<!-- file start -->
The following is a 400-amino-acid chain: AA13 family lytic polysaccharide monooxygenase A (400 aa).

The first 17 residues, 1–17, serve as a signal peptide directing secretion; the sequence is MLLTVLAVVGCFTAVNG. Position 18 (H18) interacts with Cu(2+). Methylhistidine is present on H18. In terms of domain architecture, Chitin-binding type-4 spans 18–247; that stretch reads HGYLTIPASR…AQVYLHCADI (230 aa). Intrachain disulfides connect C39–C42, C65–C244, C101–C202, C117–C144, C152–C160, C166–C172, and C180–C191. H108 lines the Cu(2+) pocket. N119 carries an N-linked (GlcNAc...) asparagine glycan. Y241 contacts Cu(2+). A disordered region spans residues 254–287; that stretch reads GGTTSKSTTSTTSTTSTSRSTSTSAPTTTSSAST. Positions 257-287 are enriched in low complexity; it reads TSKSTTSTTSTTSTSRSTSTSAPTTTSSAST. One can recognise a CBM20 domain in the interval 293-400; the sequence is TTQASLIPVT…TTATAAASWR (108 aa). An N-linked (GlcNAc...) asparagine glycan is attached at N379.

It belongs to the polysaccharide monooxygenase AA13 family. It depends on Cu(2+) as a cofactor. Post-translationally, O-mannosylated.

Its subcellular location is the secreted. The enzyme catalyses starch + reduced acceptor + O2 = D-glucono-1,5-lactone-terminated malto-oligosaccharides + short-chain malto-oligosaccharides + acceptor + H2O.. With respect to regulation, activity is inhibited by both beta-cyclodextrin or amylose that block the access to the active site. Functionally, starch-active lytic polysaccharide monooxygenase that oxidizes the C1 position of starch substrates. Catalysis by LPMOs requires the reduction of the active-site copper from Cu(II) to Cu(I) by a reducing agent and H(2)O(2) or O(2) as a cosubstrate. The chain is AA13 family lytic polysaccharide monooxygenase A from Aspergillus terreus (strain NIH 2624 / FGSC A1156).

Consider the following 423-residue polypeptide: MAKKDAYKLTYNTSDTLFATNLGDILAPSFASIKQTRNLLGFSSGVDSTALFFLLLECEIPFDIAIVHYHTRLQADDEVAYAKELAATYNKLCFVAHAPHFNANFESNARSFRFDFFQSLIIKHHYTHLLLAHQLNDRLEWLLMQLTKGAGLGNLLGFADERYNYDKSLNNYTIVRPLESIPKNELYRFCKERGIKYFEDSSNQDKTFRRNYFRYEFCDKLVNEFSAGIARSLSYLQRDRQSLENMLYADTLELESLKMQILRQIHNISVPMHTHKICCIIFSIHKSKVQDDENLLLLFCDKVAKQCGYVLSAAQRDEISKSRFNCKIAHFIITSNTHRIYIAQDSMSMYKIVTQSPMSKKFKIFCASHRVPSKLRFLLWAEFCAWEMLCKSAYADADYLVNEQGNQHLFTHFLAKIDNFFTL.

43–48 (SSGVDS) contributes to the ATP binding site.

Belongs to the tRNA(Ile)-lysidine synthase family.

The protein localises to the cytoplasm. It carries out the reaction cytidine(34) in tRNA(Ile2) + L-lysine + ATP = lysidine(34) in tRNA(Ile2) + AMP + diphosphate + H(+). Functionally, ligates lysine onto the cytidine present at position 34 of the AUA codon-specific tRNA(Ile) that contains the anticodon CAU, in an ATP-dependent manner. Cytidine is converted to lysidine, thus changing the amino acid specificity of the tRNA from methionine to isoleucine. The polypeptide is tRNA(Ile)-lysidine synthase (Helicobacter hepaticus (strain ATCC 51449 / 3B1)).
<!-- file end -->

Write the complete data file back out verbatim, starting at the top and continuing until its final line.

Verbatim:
The following is a 400-amino-acid chain: AA13 family lytic polysaccharide monooxygenase A (400 aa).

The first 17 residues, 1–17, serve as a signal peptide directing secretion; the sequence is MLLTVLAVVGCFTAVNG. Position 18 (H18) interacts with Cu(2+). Methylhistidine is present on H18. In terms of domain architecture, Chitin-binding type-4 spans 18–247; that stretch reads HGYLTIPASR…AQVYLHCADI (230 aa). Intrachain disulfides connect C39–C42, C65–C244, C101–C202, C117–C144, C152–C160, C166–C172, and C180–C191. H108 lines the Cu(2+) pocket. N119 carries an N-linked (GlcNAc...) asparagine glycan. Y241 contacts Cu(2+). A disordered region spans residues 254–287; that stretch reads GGTTSKSTTSTTSTTSTSRSTSTSAPTTTSSAST. Positions 257-287 are enriched in low complexity; it reads TSKSTTSTTSTTSTSRSTSTSAPTTTSSAST. One can recognise a CBM20 domain in the interval 293-400; the sequence is TTQASLIPVT…TTATAAASWR (108 aa). An N-linked (GlcNAc...) asparagine glycan is attached at N379.

It belongs to the polysaccharide monooxygenase AA13 family. It depends on Cu(2+) as a cofactor. Post-translationally, O-mannosylated.

Its subcellular location is the secreted. The enzyme catalyses starch + reduced acceptor + O2 = D-glucono-1,5-lactone-terminated malto-oligosaccharides + short-chain malto-oligosaccharides + acceptor + H2O.. With respect to regulation, activity is inhibited by both beta-cyclodextrin or amylose that block the access to the active site. Functionally, starch-active lytic polysaccharide monooxygenase that oxidizes the C1 position of starch substrates. Catalysis by LPMOs requires the reduction of the active-site copper from Cu(II) to Cu(I) by a reducing agent and H(2)O(2) or O(2) as a cosubstrate. The chain is AA13 family lytic polysaccharide monooxygenase A from Aspergillus terreus (strain NIH 2624 / FGSC A1156).

Consider the following 423-residue polypeptide: MAKKDAYKLTYNTSDTLFATNLGDILAPSFASIKQTRNLLGFSSGVDSTALFFLLLECEIPFDIAIVHYHTRLQADDEVAYAKELAATYNKLCFVAHAPHFNANFESNARSFRFDFFQSLIIKHHYTHLLLAHQLNDRLEWLLMQLTKGAGLGNLLGFADERYNYDKSLNNYTIVRPLESIPKNELYRFCKERGIKYFEDSSNQDKTFRRNYFRYEFCDKLVNEFSAGIARSLSYLQRDRQSLENMLYADTLELESLKMQILRQIHNISVPMHTHKICCIIFSIHKSKVQDDENLLLLFCDKVAKQCGYVLSAAQRDEISKSRFNCKIAHFIITSNTHRIYIAQDSMSMYKIVTQSPMSKKFKIFCASHRVPSKLRFLLWAEFCAWEMLCKSAYADADYLVNEQGNQHLFTHFLAKIDNFFTL.

43–48 (SSGVDS) contributes to the ATP binding site.

Belongs to the tRNA(Ile)-lysidine synthase family.

The protein localises to the cytoplasm. It carries out the reaction cytidine(34) in tRNA(Ile2) + L-lysine + ATP = lysidine(34) in tRNA(Ile2) + AMP + diphosphate + H(+). Functionally, ligates lysine onto the cytidine present at position 34 of the AUA codon-specific tRNA(Ile) that contains the anticodon CAU, in an ATP-dependent manner. Cytidine is converted to lysidine, thus changing the amino acid specificity of the tRNA from methionine to isoleucine. The polypeptide is tRNA(Ile)-lysidine synthase (Helicobacter hepaticus (strain ATCC 51449 / 3B1)).